What Are the Causes of Blood in Cat Urine?

Any owner would be alarmed at the site of blood in cat urine. You are no exception either. It’s incredibly upsetting to see blood drops on the bedding, in the litter box or even on the floor.  Although there are many causes of bloody urine in cats, the first step is to see a veterinarian.

 Blood in cat urine is an illness called hematuria

Photo by Zhao/Flickr

The primary causes of hematuria or bloody urine may include

  • Feline Lower urinary tract disease
  • Urinary tract infection
  • Feline idiopathic Cystitis
  • Trauma

What is Hematuria?

Hematuria is the medical condition meaning blood in cat urine. In other words, it is the presence of red, pink, black, or brown urine. A urinalysis helps to determine the cause of blood in urine while its treatment needs urgent attention. Blood tests are generally the best way to confirm the real cause of the problem and to rule out a bleeding or clotting disorder.

Feline Idiopathic Cystitis: Leading Cause of Blood in Cat Urine

A cat suffering from cystitis faces an enhanced risk of the urinary bladder inflammation. As a result, she often experiences increased frequency of urination. This is one of the most common reasons for bloody urine in cats. Also known as feline idiopathic cystitis, interstitial cystitis refers to a collection of signs related to the irritation and inflammation of the lower urinary tract, which includes the urethra and bladder.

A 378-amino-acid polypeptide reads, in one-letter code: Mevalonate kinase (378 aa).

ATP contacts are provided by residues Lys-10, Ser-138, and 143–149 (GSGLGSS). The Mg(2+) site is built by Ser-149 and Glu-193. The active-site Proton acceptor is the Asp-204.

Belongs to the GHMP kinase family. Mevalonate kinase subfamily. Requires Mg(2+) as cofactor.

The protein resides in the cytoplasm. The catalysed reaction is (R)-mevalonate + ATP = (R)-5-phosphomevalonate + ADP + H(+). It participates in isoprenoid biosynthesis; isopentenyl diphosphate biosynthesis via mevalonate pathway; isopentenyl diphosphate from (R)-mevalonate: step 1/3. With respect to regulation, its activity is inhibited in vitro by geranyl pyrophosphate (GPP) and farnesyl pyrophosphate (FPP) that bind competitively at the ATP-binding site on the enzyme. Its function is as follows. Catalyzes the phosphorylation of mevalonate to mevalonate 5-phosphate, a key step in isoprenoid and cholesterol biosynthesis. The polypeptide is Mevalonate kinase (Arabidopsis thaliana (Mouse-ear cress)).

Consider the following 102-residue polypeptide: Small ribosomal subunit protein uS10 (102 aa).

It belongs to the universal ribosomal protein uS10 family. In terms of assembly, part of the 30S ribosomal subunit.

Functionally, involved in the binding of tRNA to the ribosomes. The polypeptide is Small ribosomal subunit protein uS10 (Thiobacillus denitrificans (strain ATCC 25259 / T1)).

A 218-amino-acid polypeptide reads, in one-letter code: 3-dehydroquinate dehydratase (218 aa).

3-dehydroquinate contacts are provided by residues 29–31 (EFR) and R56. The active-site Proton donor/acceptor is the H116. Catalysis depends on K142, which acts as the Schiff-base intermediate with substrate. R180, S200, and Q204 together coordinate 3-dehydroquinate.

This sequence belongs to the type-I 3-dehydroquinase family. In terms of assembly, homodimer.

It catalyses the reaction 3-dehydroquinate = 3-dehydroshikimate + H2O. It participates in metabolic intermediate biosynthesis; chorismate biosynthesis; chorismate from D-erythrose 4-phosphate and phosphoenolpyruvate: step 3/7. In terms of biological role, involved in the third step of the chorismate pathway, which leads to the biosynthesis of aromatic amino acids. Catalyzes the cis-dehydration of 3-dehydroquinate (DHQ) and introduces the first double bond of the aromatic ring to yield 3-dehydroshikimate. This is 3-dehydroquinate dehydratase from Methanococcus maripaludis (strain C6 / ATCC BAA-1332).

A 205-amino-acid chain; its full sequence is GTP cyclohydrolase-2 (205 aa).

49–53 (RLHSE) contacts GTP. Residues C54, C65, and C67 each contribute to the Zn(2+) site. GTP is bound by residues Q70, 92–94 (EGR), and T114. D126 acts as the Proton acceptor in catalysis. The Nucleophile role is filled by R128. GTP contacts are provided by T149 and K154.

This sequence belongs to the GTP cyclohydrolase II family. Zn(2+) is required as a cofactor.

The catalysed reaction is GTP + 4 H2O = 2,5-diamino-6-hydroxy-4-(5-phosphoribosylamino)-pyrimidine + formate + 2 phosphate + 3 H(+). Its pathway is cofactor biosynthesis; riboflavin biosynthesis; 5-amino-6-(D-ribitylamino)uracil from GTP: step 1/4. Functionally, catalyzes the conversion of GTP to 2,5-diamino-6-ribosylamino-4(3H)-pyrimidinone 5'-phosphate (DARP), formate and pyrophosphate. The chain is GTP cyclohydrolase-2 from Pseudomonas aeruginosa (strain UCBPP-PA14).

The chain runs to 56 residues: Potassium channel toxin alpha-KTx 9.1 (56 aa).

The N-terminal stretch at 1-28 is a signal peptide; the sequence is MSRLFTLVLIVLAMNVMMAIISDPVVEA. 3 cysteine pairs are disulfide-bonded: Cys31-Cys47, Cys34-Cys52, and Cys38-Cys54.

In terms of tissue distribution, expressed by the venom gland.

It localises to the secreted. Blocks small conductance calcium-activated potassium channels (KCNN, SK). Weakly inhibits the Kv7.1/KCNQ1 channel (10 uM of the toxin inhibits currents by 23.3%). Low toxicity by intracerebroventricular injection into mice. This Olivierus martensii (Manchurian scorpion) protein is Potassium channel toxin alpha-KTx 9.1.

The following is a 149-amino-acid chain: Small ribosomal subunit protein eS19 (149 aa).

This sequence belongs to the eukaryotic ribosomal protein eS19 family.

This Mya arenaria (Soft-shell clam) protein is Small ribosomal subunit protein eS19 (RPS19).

Some of the most common symptoms include bloody urine, urinary abnormalities, inappropriate elimination, crystals in urine samples, and concentrated urine. Defective bladder lining, stress, neurogenic inflammation, and abnormal stress response are some of the causes of feline idiopathic cystitis.

The best approach to managing the condition is to follow a multimodal treatment course, which focuses on diet management, hydration therapy, and increasing canned food intake, all of which decrease the concentration of urine. The focus of the therapy is to encourage the kitty to drink and urinate frequently, reduce stress by identifying stress triggers, and environmental modification.

Feline Lower Urinary Tract Disease (FLUTD): A Common Cause of Bloody Urine in Cats

It is a disease denoting infectious conditions affecting a cat’s urinary bladder and lower urinary tract. In an affected kitty, there is crystal formation in the urine, which may aggregate and turn into stones. This could result in serious complications for the kitty in the form of urinary blockage. If left untreated, the condition may become potentially fatal, as the blockage prevents a cat from urinating.  As a result, she faces the risk of poisoning from her own toxins.

Symptoms of FLUTD:

  • Bloody urine
  • Painful urination
  • Leakage
  • Straining to urinate
  • Urinating out of her litter box
  • Licking her own genitals
  • Loss of appetite
  • Vomiting
  • Lethargy

Timely treatment can make all the difference in this condition. Immediately bring your kitty to the vet if you spot any such symptoms of blood in cat urine.

If bladder stones are detected, they are generally removed using a special diet. Some bladder stones require surgical removal.